“These laser pulses don’t have what we call a perfect contrast,” said Axel Huebl, a PhD student in Bussmann’s group. “They start a few picoseconds [trillionths of a second] earlier than expected, which is usually a problem. But in our simulation, since the plastic was limited to a sphere and perfectly isolated, this early start actually heated the target, exploded its size by sevenfold before the main pulse, and made it transparent to the laser. This allowed the laser to fully interact with the whole target instead of just its surface.”
The laser interacted with more of the electrons than it would have without the expansion and thus was able to put a greater amount of energy into a larger number of protons. The resulting proton beam consisted of ions with similar energies, a feature that is crucial in radiation therapy to ensure that all ions will penetrate tissue to the same depth.
Full physics and intuition
Taking advantage of HZDR resources, the team had initially performed 2D simulations with a reduced geometry to try to narrow their focus for larger simulations on Titan. But after more than 100 simulations, the team’s predictions all proved wrong when compared with first results of experiments.
“We knew we were going to have to scale this to a full 3D simulation that captured all the physics and all the geometry,” Huebl said.
On Titan, the team ran several simulations of this target with HZDR laser systems but then began working on the highly promising experiment from their collaborators at LMU. After a couple simulations of HZDR lasers’ geometries, the team ran the single 3D simulation of the laser the collaborators used at GSI, hitting a levitating micron-sized plastic target. They started without any insight into the full outcome of the experiment and without any optimizations on the theoretical side, setting up and analyzing the simulations without bias. Still, with the initial conditions replicated, the results almost perfectly depicted what was seen in the experiment.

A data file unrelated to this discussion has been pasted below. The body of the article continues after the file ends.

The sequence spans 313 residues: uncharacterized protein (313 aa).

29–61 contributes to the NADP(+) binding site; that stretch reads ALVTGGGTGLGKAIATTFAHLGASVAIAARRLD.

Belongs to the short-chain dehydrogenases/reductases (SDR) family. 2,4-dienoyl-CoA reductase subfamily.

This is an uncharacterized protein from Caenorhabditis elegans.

“We had quantitative agreement down to the number of protons in the bunch that we see,” Huebl said. “If we want to improve the laser interaction, simulations will help us get to an optimal point faster. But to reach a predictive understanding, we will need to vary the experimental parameters in many more simulations.”
An I/O speedup
To complete the simulations, the team used a code that Huebl and other students have been developing since 2012 called PIConGPU (particle in cell on graphics processing units). In addition to performing the complex simulations, the team also programmed the code to run efficiently on Titan. For the final simulation, the group ran PIConGPU on 8,000 of Titan’s GPUs over a 16-hour period.
Because the simulations generated nearly 4 petabytes of data, getting efficient I/O performance was a challenge. At first, the team used state-of-the-art parallel I/O to analyze the data, but time to process a single time step was too long.
“Taking just a single look into the simulation required 25 minutes of I/O only—no computing,” Huebl said. “It was unacceptable for us.”
The researchers worked with Adaptive I/O System (ADIOS) team members Norbert Podhorszki, Qing Liu, Matthew Wolf, and Scott Klasky at ORNL to reduce the time spent writing and reading their data. In adapting to ADIOS, they were able to eventually reduce the time from 25 minutes to 30 seconds, allowing them to continue scaling their science. The group used the OLCF’s Rhea cluster for parallel postprocessing and visualization with ADIOS.
“ADIOS enabled us to speed up our code to an extremely short timeframe,” Huebl said. “If we simulate quickly, we also get a lot of data—petabytes of data. So these postprocessing capabilities were critical.”
The team hopes to use the OLCF’s IBM AC922 Summit supercomputer for even more simulations and further explore the low-density ion acceleration regime with new geometries. The variability in the initial conditions is what makes simulating laser-driven ion acceleration so complex and data-intensive. Laser shape, intensity, and length as well as target surface texture, density, and size contribute to the physics. Individual simulations are therefore just the beginning, and the HZDR researchers are looking forward to gaining deep scientific understanding from studying comprehensive ensembles of simulations.
“We are ready for Summit,” Kluge said. “It would not only help us optimize our simulations and include even more physics at even smaller timescales, but it would also allow us to predict results with error bars based on the variations of experimental parameters. And once we have results with error bars, we can develop a real predictive understanding and tune our experiments for the sweet spots.”
Related Publication: P. Hilz, T. M. Ostermayr, A. Huebl, V. Bagnoud, B. Borm, M. Bussmann, M. Gallei, et al., “Isolated Proton Bunch Acceleration by a Petawatt Laser Pulse.” Nature Communications 9, no. 423 (2018), doi:10.1038/s41467-017-02663-1.